Inuit sue federal government over medical experiments that included skin grafts
Inuit were 'forcibly used as human guinea pigs' in 'outrageous and questionable' experiments, says law firm
Five Inuit have filed a lawsuit against the federal government over medical experiments they say were performed on them in the 1960s and '70s in Nunavut.
A statement of claim filed in Iqaluit on June 7 says the experiments included skin grafts being taken from them and grafted onto the bodies of other Inuit as well as being made to stand outside in the cold while improperly dressed.
The plaintiffs also allege they were prodded with sharp instruments to assess their reaction to pain.
The claim says the experiments were performed in Igloolik between 1967 and 1973 and involved three Canadian universities working with an international scientific program.
Edmonton lawyer Steven Cooper with Cooper Regel says he's aware of at least 30 people who were affected, primarily in Igloolik. He says experiments were also possibly performed on Inuit in Hall Beach.
"All of this happened with the knowledge, and it would appear, support of the Canadian government directly or indirectly," says a news release from Cooper Regel.
"The government of Canada did not protect its citizens but rather made them available as subjects of the outrageous and questionable experiments," it adds.
The statement of claim alleges the plaintiffs suffered irreparable psychological harm, along with other severe impairments and disabilities, including mistrust of people in positions of power, humiliation and betrayal, and avoidance of medical practitioners.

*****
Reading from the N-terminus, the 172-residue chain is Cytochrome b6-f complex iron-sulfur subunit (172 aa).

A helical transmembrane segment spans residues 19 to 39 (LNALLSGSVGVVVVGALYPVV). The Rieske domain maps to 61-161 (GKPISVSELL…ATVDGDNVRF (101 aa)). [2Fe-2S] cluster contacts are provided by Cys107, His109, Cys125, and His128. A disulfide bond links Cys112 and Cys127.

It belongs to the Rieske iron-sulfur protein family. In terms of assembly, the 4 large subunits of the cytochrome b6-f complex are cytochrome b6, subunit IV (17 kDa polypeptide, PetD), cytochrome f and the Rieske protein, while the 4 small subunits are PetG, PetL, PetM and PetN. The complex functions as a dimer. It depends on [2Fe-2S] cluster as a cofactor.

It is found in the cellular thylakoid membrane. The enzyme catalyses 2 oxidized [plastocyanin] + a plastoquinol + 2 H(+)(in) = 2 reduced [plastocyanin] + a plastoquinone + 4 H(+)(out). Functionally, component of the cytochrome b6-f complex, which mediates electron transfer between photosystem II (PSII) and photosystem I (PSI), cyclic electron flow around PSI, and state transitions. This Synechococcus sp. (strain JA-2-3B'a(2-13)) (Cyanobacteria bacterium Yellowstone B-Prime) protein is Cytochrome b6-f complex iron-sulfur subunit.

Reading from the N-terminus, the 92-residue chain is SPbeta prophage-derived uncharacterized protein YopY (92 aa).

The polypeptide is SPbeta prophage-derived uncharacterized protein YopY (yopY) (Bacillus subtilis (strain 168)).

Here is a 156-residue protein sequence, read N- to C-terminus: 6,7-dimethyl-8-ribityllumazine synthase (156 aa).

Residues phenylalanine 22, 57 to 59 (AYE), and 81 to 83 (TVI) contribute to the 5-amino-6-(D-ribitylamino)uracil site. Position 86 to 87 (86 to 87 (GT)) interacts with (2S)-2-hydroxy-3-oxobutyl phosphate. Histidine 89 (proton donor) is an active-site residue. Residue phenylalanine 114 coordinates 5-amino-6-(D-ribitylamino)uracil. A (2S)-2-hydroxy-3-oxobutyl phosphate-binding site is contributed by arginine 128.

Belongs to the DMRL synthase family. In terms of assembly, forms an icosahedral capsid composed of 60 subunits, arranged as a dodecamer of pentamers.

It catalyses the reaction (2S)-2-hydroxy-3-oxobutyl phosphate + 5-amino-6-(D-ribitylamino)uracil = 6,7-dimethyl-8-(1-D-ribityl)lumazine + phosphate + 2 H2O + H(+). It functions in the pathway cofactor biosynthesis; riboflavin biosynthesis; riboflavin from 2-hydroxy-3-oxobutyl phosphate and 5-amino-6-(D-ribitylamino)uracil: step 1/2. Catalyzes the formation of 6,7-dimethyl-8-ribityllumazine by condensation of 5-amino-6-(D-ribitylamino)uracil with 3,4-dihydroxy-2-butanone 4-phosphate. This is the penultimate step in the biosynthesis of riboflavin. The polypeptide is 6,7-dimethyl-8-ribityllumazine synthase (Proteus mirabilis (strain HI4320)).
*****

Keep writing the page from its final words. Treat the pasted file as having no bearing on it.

None of the claims made in the lawsuit have been tested in court.
The plaintiffs are seeking general and punitive damages totalling $1,100,000, plus special and aggravated damages.
International Biological Program
The International Biological Program was a large-scale multi-year project aimed at co-ordinating research among scientists worldwide. It looked at everything from pest control to pollution and how people adapted to their environments.
The experiments in Igloolik are outlined in the 2005 book Beyond the Hippocratic Oath: A Memoir on the Rise of Modern Medical Ethics by Dr. John B. Dossetor, a celebrated Canadian physician who was inducted into the Order of Canada in 1994.
In his book, Dossetor writes that his research in Igloolik received "community consent," which he claims was granted by elders via a non-Inuk translator. Although he ultimately concludes in the book that his team did not do enough to secure meaningful consent.
Dossetor declined an interview request for an article on Inuit concerns over the experiments.
The news release from Cooper Regel says Inuit were "forcibly included as human guinea pigs" in the research program and that it took place "during a time of transition from a very tranquil and traditional way of life to one mandated by the government of Canada."
"Every element of an Inuk's life was made subject to decisions made usually by bureaucrats and politicians in faraway places," it reads, highlighting the Indian residential school and hospital systems. "The Inuit were compelled to follow government directions."
Former Nunavut premier among plaintiffs
Former Nunavut premier Paul Quassa, who is one of the plaintiffs, told CBC News earlier this year, he, his uncle and cousin were among those who had skin grafts performed on them.
He also said after returning from hunting one February while wearing caribou clothing, researchers made him stand outside for 20 minutes before letting him inside.
Quassa said he never gave his consent to be experimented on and has never received an apology.
With files from Kieran Oudshoorn/CBC